In this important work, Frances Colpitt chronicles the Minimal art movement of the 1960s. Maintaining the original spirit of the period--enthusiasm for innovation and a passionate commitment to intellectual inquiry--Colpitt provides an excellent documentary history that is both thorough and nonpartisan.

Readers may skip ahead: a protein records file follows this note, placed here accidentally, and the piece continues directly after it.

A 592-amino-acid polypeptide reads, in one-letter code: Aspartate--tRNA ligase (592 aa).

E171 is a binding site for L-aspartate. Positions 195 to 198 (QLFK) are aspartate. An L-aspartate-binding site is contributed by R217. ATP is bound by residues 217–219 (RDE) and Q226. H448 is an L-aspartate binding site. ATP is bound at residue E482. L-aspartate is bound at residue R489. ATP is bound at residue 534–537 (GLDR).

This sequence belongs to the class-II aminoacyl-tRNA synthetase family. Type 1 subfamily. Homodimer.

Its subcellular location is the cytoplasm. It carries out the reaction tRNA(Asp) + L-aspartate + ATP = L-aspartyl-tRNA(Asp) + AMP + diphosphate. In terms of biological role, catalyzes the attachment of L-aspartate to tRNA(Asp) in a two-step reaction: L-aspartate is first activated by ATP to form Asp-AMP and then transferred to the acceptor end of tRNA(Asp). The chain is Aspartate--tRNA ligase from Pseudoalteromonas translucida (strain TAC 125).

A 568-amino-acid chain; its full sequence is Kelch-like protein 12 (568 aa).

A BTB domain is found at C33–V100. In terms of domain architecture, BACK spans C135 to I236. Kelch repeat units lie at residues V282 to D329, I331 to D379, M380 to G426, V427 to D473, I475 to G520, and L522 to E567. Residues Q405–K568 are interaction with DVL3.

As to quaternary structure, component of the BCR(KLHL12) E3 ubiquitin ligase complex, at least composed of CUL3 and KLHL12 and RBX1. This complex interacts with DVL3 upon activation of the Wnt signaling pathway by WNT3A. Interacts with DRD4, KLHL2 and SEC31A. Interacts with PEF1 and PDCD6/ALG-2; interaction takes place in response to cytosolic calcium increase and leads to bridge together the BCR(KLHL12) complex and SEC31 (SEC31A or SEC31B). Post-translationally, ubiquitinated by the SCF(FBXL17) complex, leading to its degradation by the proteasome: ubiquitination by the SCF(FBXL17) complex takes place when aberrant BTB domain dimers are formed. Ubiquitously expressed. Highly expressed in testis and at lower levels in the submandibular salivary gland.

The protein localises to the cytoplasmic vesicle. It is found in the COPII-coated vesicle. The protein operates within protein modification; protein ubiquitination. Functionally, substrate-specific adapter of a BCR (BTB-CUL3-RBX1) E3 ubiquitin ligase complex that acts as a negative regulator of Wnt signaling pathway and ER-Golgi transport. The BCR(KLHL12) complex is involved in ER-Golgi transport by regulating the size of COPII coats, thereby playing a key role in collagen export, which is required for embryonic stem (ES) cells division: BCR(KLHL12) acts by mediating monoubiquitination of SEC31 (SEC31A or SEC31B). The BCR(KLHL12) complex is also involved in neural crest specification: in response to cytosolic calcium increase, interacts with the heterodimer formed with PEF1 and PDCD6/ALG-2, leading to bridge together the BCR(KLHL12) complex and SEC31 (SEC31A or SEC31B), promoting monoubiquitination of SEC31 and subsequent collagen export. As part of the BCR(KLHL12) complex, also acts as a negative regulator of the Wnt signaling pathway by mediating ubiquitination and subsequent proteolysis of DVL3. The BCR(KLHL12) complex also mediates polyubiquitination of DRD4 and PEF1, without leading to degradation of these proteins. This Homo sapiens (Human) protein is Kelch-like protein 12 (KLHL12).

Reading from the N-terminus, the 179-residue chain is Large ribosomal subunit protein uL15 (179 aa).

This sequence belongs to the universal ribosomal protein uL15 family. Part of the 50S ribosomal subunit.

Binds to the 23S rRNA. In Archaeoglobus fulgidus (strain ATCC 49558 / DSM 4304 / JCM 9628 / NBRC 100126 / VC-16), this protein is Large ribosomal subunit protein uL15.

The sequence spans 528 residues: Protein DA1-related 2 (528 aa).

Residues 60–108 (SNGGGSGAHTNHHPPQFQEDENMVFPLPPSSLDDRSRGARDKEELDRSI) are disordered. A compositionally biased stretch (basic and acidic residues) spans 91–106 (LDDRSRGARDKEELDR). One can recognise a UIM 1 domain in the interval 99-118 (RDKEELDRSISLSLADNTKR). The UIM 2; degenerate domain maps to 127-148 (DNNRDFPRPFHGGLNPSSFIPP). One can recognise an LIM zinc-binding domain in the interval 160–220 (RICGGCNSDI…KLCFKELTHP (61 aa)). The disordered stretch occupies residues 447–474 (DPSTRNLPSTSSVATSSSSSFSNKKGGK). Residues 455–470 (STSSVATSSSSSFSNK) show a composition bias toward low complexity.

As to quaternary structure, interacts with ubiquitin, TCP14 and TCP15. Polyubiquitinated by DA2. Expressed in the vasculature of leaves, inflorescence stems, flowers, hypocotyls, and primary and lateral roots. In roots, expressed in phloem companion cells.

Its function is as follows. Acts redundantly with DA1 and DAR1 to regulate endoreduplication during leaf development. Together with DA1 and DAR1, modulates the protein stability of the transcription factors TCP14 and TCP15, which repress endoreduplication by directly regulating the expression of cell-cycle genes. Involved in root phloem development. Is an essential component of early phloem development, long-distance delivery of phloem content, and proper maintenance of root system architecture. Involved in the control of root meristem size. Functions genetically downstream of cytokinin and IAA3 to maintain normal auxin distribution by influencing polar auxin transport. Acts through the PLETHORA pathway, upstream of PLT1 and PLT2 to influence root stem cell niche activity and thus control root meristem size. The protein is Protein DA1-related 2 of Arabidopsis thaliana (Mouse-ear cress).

Using a metacritical approach that embraces critical writings of the artists themselves, interviews by herself and the others, and a generous sampling of illustrations, Colpitt sets foth the issues and arguments and identifies key concepts that are crucial to an understanding of Minimal art. These include the frequent use of industrial materials and techniques; nonrelational principles of composition; and theoretical issues of scale, presence and thatricality. Also discussed are issues of abstraction, illusion, and reductionism as revealed in the writing and artistic productions of such leading innovators as Frank Stella, Donald Judd, and Robert Morris, among others. An appendix lists major exhibitions and reviews.